As it happens, I also recently read this paper (Robinaugh et al. 2020) about the value of formal theory in psychology, and in many ways, it makes explicit some things that Charlesworth’s essay doesn’t spell out, but I think implies: We want our scientific theories to explain ”robust, generalisable features of the world” and represent the components of the world that give rise to those phenomena. Formal models, expressed in precise languages like maths and computational models are preferable to verbal models, that express the structure of a theory in words, because these precise languages make it easier to deduce what behaviour of the target system that the model implies. Charlesworth and Robinaugh et al. don’t perfectly agree. For one thing, Robinaugh et al. seem to suggest that a good formal model should be able to generate fake data that can be compared to empirical data summaries and give explanations of computational models, while Charlesworth seems to view simulation as an approximation one sometimes has to resort to.

However, something that occurred to me while reading Charlesworth’s essay was the negative framing of why theory is useful. This is how Charlesworth recommends mathematical modelling in population genetic theory, by approvingly repeating this James Crow quote:

I hope to have provided evidence that the mathematical modelling of population genetic processes is crucial for a proper understanding of how evolution works, although there is of course much scope for intuition and verbal arguments when carefully handled (The Genetical Theory of Natural Selection is full of examples of these). There are many situations in which biological complexity means that detailed population genetic models are intractable, and where we have to resort to computer simulations, or approximate representations of the evolutionary process such as game theory to produce useful results, but these are based on the same underlying principles. Over the past 20 years or so, the field has moved steadily away from modelling evolutionary processes to developing statistical tools for estimating relevant parameters from large datasets (see Walsh and Lynch 2017 for a comprehensive review). Nonetheless, there is still plenty of work to be done on improving our understanding of the properties of the basic processes of evolution.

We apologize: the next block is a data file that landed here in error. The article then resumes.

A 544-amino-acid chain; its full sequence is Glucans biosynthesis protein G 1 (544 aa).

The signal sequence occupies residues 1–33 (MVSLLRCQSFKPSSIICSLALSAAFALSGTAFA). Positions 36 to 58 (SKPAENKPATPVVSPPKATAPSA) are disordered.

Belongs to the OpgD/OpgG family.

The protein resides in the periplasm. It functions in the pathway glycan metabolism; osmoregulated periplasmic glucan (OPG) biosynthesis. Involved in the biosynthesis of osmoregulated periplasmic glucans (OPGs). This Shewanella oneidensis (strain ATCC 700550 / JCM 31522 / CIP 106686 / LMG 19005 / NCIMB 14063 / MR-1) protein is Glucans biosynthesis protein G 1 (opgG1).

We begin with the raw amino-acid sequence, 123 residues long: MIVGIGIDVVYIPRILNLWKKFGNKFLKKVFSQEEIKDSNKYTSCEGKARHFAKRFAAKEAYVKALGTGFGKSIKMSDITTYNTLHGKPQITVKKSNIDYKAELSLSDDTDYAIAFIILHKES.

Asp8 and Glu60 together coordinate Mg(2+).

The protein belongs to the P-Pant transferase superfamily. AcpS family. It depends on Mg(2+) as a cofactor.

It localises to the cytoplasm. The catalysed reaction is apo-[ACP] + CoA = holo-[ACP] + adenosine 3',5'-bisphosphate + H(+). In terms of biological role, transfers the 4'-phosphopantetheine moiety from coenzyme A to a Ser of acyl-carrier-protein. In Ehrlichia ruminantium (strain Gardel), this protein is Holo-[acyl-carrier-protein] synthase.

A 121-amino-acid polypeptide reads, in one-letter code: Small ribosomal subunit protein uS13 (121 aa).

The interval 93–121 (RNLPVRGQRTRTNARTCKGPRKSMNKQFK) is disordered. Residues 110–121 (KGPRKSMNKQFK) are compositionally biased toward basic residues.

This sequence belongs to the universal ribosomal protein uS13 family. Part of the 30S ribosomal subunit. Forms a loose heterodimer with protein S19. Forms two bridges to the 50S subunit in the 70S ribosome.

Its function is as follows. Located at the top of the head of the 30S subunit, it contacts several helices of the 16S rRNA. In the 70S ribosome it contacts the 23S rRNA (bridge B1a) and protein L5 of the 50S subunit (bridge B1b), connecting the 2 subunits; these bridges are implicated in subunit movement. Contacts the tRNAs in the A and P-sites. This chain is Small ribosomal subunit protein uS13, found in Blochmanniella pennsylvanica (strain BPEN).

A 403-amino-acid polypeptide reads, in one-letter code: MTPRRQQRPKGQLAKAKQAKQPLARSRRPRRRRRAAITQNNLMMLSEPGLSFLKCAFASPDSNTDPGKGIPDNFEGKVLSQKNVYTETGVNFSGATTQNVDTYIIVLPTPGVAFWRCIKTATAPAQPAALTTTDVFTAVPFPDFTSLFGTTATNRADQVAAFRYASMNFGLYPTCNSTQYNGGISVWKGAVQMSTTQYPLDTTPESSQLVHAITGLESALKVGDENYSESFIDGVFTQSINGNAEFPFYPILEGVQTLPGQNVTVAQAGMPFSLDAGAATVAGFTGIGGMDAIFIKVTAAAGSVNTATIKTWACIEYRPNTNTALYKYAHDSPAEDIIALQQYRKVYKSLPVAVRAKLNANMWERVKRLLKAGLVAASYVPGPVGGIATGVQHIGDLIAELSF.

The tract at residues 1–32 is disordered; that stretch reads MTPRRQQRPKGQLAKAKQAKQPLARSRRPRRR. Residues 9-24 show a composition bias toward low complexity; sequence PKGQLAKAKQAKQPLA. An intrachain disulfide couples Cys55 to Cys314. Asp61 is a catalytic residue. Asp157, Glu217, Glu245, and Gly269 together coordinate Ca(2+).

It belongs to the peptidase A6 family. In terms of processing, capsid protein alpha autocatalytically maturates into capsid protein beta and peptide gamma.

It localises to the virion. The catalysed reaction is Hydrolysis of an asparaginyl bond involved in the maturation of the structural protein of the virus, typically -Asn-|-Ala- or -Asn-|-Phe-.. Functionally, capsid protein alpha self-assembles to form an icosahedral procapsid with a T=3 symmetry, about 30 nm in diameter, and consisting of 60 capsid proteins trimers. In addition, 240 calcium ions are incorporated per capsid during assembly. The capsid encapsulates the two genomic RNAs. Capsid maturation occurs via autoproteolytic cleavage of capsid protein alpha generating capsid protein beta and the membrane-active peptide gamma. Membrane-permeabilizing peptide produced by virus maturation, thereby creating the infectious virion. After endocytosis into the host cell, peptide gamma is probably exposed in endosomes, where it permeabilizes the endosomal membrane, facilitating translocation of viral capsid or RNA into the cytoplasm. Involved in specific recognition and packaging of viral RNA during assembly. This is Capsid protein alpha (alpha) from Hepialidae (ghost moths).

The late, greatly loved, James Crow used to say that he had no objection to graduate students in his department not taking his course on population genetics, but that he would like them to sign a statement that they would not make any pronouncements about evolution. There are still many papers published with confused ideas about evolution, suggesting that we need a ‘Crow’s Law’, requiring authors who discuss evolution to have acquired a knowledge of basic population genetics.

This is one of the things I prefer about Robinaugh et al.’s account: To them, theory is not mainly about clearing up confusion and wrongness, but about developing ideas by checking their consistency with data, and exploring how they can be modified to be less wrong. And when we follow Charlesworth’s anecdotal history of linked selection, it can be read as sketching a similar path. It’s not a story about some people knowing ”basic population genetics” and being in the right, and others now knowing it and being confused (even if that surely happens also); it’s about a refinement of models in the face of data — and probably vice versa.